Sate Your Documentary Addiction

I’m overburdened with media! I’ve a pile of books to read, news to collate, new music to parse and podcasts to digest. My Netflix queue overfloweth. And if I ever get time to devour something in my free time, sadly, it usually isn’t the pure escapism of fiction. I think I’ve been reading non-fiction and watching documentaries for so long, my brain is now wired to be impatient with what should be delicious candy.

My problem is that I continue to welcome all recommendations from friends, co-workers, DJs, online sources, journalists and Disinfonauts. But I am thankful that the terse and listographic nature of the internet, as well as the myriad of sources for content organization, have actually streamlined this process. A digital native, I irrationally worry that I’ll be missing some current event or corner of the world’s many subcultures.

I’ll die before I give up on trying to subsume it all into my subconscious! No really, I will. It’s all too much. The world has a million things.

Hey look!

True Activist has a list of their Top 10 Documentaries that are all available to watch for free, right now! From those well-known and comprehensive releases like Inside Job or Food, Inc. to the much-maligned Maher-produced exposé Religulous, and many more… Agree or disagree with their central conceits, they’re all worth your time. Even the more esoterically aesthetic Zeitgeist series (though I have evidentiary qualms with some of the more dubious claims of the ‘movement’) was thoroughly fun.

Corporatization, international banking and economics, organized religion, society, food production, history, militarism, evolution… *Sigh*. There goes my one day off. And yet another source to add to my soon-to-be-extinct Google Reader. Thanks, True Activist. Thanks, Obama.

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  • BuzzCoastin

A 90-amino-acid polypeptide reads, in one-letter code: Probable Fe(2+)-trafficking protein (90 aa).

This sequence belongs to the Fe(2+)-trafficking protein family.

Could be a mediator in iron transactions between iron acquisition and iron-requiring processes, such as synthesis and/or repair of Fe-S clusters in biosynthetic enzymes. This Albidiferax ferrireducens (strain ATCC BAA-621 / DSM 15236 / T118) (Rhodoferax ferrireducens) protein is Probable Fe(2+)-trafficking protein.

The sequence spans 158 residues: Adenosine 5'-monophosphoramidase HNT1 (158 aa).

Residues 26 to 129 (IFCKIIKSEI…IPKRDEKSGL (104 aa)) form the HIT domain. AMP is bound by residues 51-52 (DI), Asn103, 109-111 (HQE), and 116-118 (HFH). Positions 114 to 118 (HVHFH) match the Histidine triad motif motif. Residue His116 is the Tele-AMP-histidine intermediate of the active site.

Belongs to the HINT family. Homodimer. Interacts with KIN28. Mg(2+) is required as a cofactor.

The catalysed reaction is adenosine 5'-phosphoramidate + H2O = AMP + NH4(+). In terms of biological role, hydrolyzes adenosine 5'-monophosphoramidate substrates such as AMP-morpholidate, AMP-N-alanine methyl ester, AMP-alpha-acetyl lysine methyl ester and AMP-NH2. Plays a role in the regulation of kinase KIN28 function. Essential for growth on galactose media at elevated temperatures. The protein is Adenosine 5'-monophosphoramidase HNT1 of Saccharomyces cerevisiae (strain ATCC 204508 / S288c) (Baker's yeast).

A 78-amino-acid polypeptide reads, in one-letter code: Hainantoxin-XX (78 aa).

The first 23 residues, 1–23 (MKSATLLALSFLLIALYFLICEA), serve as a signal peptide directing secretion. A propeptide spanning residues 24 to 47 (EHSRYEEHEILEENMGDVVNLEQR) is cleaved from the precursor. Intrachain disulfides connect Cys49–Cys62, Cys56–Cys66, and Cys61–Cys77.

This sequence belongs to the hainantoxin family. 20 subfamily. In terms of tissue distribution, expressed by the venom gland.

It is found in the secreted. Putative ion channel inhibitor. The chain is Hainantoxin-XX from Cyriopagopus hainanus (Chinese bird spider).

the good & the bad of information overload

    an info junkie before the internet
    had a moderate pace of info gathering
    sometimes it would be years between the discovery of useful info
    used book stores and old libraries held buried treasures
    slowly ideas would emerge from the assorted data
    now
    if you want to find some information on any subject
    the task is to filter the voluminous flow of information
    and one has to narrow ones focus
    in order to be able to process the enormous amount of data

    10 years ago I wanted to grow some food
    some friends who knew things helped me & I found a few books
    today I have a 75GB digital library on sustainable living
    I doubt I will ever read everything in it
    but I could not have amassed this many books & videos
    without information overload conditions

    • Breshvic

      It’s true. It is nearly impossible to go back to the pre-digital life, and we are surely missing something if we did. But now we have to contend with a flood of bad information from both the honestly mistaken and the dishonest miscreants. This should ideally force each of us to build our own SPAM filters, calibrate our bullshit detectors. Many don’t.

      The question I wonder often is; will the internet and our abundance of information access increase or decrease critical thinking overall, or no significant change to the average?

      • BuzzCoastin

        > will abundance of information access
        increase or decrease critical thinking overall

        most people lack the intelligence
        and lack the skills necessary to protect themselves
        most don’t even know their mind has been compromised &
        is not even their own mind
        the thought has never occurred to them
        or they dismiss it as preposterous

        it takes time & initiative to build the necessary filters
        it takes a lot of work to disconnect from the programming
        (American Pop Kulture is a program)
        it takes a lot to realize that media is separate from content
        and that media has it’s own effects
        in addition to being a carrier of programming
        all of which could be discovered by using the internet
        by acting as a probing media ecologist
        and not a consumer for content

  • Monkey See Monkey Do

    The documentaries they listed are all excellent except for ‘Thrive’. People who enjoyed Kymatica should check out http://www.innerworldsmovie.com/. It’s one of the best documentaries I’ve seen in awhile.

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